LOCAL SCIENTIFIC TEAM
Hosting a participatory action research based summer school at the Faculty of Architecture and Planning which evolves around the multiple roles of public spaces demarcates a paradigmatic shilft in architectural and planning education. Where usually research phases to gain site-based knowledge where followed by phases to develop a planning approach and conceptualise future design interventions, our approach in urban studies connects practice-based performative planning procedures and scientific debates in urban studies. We thus aim at understanding and changing the social world through acting and reflecting in public space, by developing a sense of respect to everyday users, their routines, values, beliefs and knowledges. From this position we start to learn about changes in the political planning culture of Vienna, in this case about the introduction of cooperative planning procedures to develop the partly abandoned site of a former gas production plant in the urban periphery of Vienna. Being witness of a political economic change of energy production and consumption circuits, this site has lost its original purpose and is now envisioned and appropriated by diverse interests and social groups. How do new and changed planning and urban design policies relate to the local neighbourhood and existing everyday life patterns in public space? To what extent are these procedures taking account into the meaning and role of public space as social catalyst for urban change?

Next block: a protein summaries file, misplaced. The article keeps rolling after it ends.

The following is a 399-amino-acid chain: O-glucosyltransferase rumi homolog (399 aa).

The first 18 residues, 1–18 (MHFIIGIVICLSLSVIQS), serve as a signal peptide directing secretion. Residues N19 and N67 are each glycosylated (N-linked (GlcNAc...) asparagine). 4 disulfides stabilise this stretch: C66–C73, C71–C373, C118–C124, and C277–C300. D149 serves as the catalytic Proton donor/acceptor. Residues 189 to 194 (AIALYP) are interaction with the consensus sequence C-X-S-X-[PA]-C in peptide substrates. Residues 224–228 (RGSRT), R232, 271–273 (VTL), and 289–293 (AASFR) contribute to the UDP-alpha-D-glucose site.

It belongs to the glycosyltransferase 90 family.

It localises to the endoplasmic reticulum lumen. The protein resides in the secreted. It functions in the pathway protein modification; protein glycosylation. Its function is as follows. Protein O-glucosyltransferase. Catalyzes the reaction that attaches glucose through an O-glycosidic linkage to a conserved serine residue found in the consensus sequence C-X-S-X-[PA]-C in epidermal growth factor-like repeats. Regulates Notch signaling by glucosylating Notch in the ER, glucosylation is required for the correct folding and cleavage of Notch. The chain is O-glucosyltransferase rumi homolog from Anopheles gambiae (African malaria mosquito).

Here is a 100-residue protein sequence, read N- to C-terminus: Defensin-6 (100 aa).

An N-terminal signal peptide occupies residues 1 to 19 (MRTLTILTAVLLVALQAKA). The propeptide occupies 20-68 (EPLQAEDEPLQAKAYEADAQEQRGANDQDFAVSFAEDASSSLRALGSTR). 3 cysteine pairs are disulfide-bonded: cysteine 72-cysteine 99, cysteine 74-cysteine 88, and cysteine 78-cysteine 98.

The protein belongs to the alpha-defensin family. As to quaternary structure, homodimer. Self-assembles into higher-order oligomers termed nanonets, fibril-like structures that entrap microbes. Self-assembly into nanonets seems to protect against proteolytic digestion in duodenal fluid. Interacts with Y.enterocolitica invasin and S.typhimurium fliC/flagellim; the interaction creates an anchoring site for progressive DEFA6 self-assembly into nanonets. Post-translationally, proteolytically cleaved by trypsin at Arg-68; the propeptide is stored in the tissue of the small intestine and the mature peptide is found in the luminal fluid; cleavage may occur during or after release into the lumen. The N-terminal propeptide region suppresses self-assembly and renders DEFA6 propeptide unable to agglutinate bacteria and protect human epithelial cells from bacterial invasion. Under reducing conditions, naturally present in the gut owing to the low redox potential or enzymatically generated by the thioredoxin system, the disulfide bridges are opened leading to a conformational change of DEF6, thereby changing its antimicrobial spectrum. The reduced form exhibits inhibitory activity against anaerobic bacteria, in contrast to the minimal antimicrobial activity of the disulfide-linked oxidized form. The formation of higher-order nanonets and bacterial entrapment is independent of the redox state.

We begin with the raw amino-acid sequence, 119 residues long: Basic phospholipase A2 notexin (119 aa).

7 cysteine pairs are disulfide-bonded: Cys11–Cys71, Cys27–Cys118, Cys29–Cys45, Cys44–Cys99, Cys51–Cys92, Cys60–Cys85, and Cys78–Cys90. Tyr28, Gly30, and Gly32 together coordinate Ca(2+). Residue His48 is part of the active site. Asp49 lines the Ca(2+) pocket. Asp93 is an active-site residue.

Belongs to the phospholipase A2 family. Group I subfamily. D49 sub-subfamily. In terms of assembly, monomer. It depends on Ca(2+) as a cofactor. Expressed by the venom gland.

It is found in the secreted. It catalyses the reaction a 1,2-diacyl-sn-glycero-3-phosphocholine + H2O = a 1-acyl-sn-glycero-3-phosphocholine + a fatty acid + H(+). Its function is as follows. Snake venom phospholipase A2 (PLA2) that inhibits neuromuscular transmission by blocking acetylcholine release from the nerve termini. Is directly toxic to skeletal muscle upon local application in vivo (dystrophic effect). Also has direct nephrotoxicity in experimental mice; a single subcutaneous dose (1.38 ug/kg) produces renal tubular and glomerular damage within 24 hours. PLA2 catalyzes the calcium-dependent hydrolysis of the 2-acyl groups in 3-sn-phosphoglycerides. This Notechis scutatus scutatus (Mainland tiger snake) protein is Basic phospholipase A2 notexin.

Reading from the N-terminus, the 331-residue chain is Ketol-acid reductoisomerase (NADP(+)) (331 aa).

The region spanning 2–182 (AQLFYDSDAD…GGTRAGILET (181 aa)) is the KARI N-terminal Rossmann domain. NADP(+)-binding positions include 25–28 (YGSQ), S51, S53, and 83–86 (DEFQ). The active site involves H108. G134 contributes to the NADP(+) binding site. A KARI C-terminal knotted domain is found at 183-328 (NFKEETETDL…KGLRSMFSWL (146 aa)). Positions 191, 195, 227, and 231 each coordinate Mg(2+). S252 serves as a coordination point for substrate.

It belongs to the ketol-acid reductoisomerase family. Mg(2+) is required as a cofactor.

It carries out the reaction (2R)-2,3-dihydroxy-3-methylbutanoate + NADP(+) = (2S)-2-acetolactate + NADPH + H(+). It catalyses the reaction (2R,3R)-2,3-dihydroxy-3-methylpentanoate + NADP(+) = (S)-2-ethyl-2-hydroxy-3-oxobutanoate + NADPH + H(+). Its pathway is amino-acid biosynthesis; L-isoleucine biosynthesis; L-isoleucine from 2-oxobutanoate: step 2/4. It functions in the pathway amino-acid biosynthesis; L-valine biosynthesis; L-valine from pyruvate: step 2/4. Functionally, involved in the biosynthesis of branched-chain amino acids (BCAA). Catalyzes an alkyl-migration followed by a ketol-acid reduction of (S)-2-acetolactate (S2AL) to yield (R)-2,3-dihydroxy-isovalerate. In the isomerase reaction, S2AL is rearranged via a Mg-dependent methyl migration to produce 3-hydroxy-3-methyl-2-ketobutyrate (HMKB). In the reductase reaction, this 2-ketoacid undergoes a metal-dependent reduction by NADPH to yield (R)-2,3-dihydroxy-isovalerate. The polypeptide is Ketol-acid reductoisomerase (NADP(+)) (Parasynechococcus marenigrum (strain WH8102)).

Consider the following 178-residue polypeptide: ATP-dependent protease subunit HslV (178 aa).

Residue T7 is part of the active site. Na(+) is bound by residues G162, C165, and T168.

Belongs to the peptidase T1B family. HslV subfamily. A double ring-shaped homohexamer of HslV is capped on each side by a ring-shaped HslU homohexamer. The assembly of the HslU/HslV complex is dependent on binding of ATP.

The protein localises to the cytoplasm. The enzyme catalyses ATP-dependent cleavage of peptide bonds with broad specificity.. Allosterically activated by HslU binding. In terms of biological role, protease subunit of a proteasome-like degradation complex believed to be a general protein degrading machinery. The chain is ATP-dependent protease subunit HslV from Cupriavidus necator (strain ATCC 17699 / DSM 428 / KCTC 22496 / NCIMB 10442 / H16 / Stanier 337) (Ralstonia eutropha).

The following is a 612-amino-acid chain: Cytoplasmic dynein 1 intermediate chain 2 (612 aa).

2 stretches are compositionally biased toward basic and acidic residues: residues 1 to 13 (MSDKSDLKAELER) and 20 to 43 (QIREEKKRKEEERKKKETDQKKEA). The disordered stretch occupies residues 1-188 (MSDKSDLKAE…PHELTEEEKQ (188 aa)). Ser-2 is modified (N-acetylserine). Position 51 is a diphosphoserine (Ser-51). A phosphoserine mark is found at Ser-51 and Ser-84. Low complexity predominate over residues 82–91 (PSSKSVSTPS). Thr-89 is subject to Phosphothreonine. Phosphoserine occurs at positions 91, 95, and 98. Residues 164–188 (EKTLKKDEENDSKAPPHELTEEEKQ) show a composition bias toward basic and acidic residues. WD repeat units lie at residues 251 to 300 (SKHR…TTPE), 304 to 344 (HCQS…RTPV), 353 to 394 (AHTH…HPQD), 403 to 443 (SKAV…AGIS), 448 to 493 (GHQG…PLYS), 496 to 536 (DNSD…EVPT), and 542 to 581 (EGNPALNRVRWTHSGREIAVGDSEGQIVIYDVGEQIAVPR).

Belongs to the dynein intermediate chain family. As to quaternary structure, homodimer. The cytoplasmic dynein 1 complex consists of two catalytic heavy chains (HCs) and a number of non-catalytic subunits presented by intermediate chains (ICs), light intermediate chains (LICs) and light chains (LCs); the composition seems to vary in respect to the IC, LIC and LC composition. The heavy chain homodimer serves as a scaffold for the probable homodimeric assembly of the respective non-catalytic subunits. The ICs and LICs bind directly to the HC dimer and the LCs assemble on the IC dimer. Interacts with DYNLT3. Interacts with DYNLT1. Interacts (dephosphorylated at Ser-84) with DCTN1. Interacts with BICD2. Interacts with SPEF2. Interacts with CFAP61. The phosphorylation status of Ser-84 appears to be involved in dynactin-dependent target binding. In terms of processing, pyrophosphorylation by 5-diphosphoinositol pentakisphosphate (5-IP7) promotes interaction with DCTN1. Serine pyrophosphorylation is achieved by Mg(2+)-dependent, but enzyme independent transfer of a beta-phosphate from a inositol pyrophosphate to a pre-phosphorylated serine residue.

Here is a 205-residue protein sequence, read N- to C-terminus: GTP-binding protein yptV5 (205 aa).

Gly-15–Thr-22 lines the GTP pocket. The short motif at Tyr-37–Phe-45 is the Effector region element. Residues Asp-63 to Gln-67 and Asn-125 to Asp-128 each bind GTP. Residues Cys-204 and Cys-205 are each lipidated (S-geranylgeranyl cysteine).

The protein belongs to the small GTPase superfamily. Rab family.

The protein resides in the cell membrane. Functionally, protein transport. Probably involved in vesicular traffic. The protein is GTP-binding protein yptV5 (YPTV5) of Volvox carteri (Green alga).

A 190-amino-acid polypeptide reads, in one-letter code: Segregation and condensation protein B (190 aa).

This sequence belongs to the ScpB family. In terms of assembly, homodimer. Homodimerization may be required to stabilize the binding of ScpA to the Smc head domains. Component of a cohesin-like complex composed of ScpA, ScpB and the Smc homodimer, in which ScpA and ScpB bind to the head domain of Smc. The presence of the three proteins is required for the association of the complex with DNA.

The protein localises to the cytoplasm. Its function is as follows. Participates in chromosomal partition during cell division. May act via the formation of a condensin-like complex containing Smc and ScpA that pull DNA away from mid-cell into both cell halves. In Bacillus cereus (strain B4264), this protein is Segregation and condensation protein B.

The Summer School as a temporary and experimental intervention at a close place opens up the opportunity of creating spaces all around this place: Spaces of inquiry, thought and action, spaces for ideas, imagination and negotiation. Acting and producing jointly let us learn from one another, appropriate these spaces and reflect structures and habits. In this process existing individual and cultural knowledge determines our construction of spaces, while the construction itself generates new knowledge. The social environment of the city is at the same time place and object of knowledge production. In so doing learning processes are initiated with the on-site intervention. The temporary character thereby gets a lasting effect.